|WEDNESDAY 10 MAY 2023||COMPLETEMUSICUPDATE.COM|
|The Great Escape is here! The music industry is busy gathering in Brighton right now for four days of great music, great conversations, great insights and lots more.
Once again CMU is hosting the core strands of the TGE Conference, putting the spotlight on music and education, music and deals, and music and the creator economy.
Here in the CMU Daily this week we will be providing daily updates on what to expect, as well as recommending some artists to check out while you are in Brighton, plus there'll be some streamlined coverage of the latest developments in music and the music business.
|TODAY AT THE TGE CONFERENCE
Today's CMU+TGE focus is music and education. Connecting music educators with the music industry - and informed by the work of CMU's Pathways Into Music Foundation - we are considering how to empower and support future music talent, including frontline artists and portfolio musicians, as well as those who aspire to work within the music industry.
As this Daily lands, we are in the middle of discussions about the new National Plan For Music Education for England published by the UK government last June. What does that plan say about supporting young people who aspire to work in the music industry, on or off the stage, and how can that be achieved. We've also selected some key elements of the plan as jumping off points, sparking conversations throughout the rest of the day.
At 11.45am we will be considering the impact of new technologies on music education, before putting the spotlight on online learning, and the platforms, channels, content and mentors many people now rely on when educating themselves about music-making and the music industry. How does that work - and how does that complement more traditional music education. We'll be getting expert insights from Amber Horsburgh, Atlanta Cobb and Rosanna Connolly.
Either side of lunchtime we have today's keynote conversations.
First, at 12.45pm, musician, broadcaster, Chair of BPI and Chair of Youth Music YolanDa Brown will discuss her career as a music-maker, and her ground-breaking work encouraging, educating and supporting the next generation of music talent.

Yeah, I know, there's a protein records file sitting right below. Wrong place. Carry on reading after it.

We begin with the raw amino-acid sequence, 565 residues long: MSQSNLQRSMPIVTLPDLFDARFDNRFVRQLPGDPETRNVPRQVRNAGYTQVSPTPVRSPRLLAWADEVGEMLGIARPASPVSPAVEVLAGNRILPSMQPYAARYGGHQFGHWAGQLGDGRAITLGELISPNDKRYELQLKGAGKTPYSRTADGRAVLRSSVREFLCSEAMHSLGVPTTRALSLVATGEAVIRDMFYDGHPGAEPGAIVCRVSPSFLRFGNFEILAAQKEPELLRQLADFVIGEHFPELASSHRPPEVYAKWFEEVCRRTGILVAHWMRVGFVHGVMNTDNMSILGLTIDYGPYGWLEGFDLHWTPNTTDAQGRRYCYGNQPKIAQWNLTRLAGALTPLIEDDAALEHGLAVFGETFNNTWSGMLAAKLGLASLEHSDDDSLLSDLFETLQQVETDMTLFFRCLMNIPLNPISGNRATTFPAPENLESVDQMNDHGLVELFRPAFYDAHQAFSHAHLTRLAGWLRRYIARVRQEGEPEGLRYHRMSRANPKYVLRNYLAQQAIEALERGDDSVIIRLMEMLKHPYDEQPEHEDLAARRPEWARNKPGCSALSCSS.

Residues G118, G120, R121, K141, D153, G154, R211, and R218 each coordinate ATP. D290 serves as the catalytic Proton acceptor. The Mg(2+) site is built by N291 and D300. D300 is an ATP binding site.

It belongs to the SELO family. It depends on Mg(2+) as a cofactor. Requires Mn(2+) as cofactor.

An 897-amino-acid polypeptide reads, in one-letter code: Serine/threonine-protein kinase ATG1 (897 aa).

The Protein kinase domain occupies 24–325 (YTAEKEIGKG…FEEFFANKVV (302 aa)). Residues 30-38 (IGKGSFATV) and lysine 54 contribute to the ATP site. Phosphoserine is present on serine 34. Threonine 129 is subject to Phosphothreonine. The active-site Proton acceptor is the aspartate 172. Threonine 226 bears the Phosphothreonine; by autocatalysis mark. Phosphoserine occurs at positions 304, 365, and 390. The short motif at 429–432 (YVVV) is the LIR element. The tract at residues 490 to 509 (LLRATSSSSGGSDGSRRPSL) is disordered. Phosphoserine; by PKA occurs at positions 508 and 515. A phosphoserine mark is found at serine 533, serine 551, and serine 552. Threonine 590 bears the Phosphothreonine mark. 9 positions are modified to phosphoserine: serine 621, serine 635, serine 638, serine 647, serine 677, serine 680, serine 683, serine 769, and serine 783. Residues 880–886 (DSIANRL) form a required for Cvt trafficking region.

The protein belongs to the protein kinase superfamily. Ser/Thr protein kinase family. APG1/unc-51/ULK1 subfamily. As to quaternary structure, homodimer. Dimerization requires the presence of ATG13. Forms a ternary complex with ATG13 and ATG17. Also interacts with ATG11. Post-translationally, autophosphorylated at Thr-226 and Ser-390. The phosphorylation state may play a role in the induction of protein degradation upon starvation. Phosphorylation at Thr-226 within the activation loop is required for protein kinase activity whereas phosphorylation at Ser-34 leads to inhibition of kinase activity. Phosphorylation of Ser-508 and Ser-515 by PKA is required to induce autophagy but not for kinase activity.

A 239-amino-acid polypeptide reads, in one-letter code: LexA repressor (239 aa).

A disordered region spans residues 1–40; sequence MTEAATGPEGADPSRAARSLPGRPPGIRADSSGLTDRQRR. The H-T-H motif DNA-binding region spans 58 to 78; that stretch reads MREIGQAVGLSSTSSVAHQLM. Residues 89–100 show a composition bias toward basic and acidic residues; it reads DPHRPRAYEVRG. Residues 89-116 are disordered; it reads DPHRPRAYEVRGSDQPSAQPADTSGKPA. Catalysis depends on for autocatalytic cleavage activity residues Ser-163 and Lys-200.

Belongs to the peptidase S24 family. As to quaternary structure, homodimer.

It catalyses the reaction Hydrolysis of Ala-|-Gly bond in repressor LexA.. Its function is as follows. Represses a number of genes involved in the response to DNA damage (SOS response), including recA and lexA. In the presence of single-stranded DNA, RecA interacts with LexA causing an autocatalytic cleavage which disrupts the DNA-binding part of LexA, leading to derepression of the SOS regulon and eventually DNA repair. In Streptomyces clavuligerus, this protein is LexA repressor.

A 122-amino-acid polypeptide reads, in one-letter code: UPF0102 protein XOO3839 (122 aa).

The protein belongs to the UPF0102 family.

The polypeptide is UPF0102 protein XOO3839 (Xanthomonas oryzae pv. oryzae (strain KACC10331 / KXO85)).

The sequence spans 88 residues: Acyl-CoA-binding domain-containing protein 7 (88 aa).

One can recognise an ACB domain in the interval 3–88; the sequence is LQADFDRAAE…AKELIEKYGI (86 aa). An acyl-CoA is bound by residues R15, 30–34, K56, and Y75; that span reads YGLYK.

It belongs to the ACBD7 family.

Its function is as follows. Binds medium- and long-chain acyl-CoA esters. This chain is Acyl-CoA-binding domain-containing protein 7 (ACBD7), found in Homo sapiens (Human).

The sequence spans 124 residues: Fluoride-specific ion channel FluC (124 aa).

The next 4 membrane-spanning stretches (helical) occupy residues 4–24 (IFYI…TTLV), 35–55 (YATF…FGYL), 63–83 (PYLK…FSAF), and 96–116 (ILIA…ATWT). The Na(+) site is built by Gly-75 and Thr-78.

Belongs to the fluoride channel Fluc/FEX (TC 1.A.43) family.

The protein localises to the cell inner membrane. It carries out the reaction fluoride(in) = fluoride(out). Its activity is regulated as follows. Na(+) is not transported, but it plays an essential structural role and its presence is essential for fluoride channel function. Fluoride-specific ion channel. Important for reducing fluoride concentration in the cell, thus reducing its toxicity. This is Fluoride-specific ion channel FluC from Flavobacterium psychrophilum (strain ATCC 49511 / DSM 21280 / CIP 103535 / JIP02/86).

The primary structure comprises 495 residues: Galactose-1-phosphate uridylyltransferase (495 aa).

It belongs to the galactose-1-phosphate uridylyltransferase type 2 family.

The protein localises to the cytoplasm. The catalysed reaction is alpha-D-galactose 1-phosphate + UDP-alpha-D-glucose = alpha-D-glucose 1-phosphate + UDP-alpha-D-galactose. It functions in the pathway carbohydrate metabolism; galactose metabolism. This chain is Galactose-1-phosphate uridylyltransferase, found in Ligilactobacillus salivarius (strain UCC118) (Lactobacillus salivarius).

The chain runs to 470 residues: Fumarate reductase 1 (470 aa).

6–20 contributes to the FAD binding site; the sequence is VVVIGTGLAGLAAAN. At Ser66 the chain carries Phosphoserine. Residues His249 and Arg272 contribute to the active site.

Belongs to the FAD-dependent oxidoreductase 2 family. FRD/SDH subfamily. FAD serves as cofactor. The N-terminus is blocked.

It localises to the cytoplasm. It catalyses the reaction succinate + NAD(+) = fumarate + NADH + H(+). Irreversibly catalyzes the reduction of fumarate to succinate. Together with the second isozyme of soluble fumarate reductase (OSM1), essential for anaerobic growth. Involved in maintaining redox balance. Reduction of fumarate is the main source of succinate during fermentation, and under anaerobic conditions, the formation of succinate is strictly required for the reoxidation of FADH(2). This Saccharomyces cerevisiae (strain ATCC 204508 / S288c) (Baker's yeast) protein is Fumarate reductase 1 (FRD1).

Ivor Novello award-winning songwriter, producer and recently re-elected President of the PRS Members' Council Michelle Escoffery will also discuss her career in music and her creator advocacy role at PRS For Music, as well as what early-career music-makers actually need to focus on to pursue a successful career in the industry.
Then at 2.00pm, you will be able to find out more about Elevate, the professional development programme for early-career music business executives and entrepreneurs, and aspiring music-makers, presented by The Great Escape and CMU, and supported using public funding by the National Lottery through Arts Council England.
This afternoon we will be navigating the various different career paths in music; we'll be asking what skills are required to succeed in the music business; and we'll look at the evolution of music business education.
Along the way we'll hear from the likes of Jamal Guthrie from Route, Jill Hollywood from Echo Beach Management, Sarah Henderson from MCPR, William Bowerman from WFB Live, Charlene Hegarty from the Oh Yeah Music Centre, Emily Akanimoh from Hospital Records, Erika Thomas from WMA, Sandra Bhatia from OneFest CIC, Jen Anderson from Point Blank Music School & Apex Music International, Lucy Squire from University Of South Wales, Mathew Flynn from University Of Liverpool and Nick Stillwell from SupaJam.
Then we will end the day by asking three music-makers "what is the one thing you wish you'd known at the start of your career?" - and "what have you learnt more recently that has really changed your game?" Discussing their lightbulb moments will be David Ford, Eve Horne and Jack Looker.
All of this happens in Conference 1 at the Leonardo Royal Waterfront hotel. And once the first day of CMU+TGE Sessions is done, we'll all head to the TGE Beach Site for the official Great Escape Welcome Party, presented by BPI.
|TOMORROW AT THE TGE CONFERENCE
Tomorrow's CMU+TGE focus is music and deals, presented in association with beatBread. Tapping into CMU Insights research, we will look at deal-making across the music industry in 2023, including the deals done between artists and their business partners, and between the industry and other businesses making use of music.